From the makers of the Despicable Me films comes this manic, animated comedy about a New York City terrier named Max who regularly invites his animal friends to hang out at his place while their owners are away at work. Max's happy life is interrupted one day, though, when his owner adopts a stray mutt whom Max instantly dislikes. The slim story is borrowed from any number of Warner Bros. cartoons in which evil dogcatchers chase innocent animals around the city. But the characters are funny and engaging. A who's who of comedians (Louis C.K., Kevin Hart, Jenny Slate, Albert Brooks, Ellie Kemper, Steve Coogan, Hannibal Buress, Dana Carvey) are on talking animal duty. 90 minutes PG.
Blake Lively (of "Gossip Girl") stars in this minimalist horror thriller for Spanish director Jaume Collet-Serra (House of Wax, Orphan, Non-Stop). She plays a young surfer who is attacked and stalked by a great white shark a mere 200 yards off shore--touching off a contest of wills in which our harried heroine must marshal all of her strength and skills in order to survive. 87 minutes PG-13.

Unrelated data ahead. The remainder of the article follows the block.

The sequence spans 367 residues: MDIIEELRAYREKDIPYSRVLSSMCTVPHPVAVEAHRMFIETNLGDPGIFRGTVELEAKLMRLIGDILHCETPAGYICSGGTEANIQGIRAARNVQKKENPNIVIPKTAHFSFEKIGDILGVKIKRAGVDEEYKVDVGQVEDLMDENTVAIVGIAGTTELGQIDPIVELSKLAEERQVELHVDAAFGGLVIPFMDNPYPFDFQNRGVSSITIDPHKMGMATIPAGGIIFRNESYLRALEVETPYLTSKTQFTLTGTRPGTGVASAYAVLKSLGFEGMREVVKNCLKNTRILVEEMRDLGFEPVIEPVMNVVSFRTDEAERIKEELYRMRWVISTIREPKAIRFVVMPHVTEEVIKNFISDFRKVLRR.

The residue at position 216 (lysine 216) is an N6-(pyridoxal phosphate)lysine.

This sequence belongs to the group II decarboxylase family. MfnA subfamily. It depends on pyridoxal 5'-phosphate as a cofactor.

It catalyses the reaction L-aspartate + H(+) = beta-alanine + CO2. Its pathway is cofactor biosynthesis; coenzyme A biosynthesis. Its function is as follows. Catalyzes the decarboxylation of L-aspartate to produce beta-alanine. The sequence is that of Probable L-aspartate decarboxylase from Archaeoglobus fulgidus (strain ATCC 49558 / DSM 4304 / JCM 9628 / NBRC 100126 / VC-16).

Century Rio Fri-Mon 7:50, 10:20; Tue 11:50am; Wed 11:50, 7:50, 10:20; Thu call for showtimes
That puzzle game the kids used to play obsessively on your laptop back in 2010 is now a feature-length animated movie. To refresh your memory, the game was about flinging birds out of a slingshot to knock down rickety towers full of green pigs. And that's pretty much what the movie is about. With voices by Jason Sudeikis, Josh Gad, Danny McBride, Maya Rudolph, Bill Hader, Peter Dinklage and two-time Oscar winner Sean Penn (who plays one of the birds, not one of the pigs). 97 minutes PG.
Movies 8 Fri-Thu 11:00am, 1:40, 4:20, 7:20, 10:10; Movies West Fri-Thu 12:15, 3:15, 6:15, 9:15;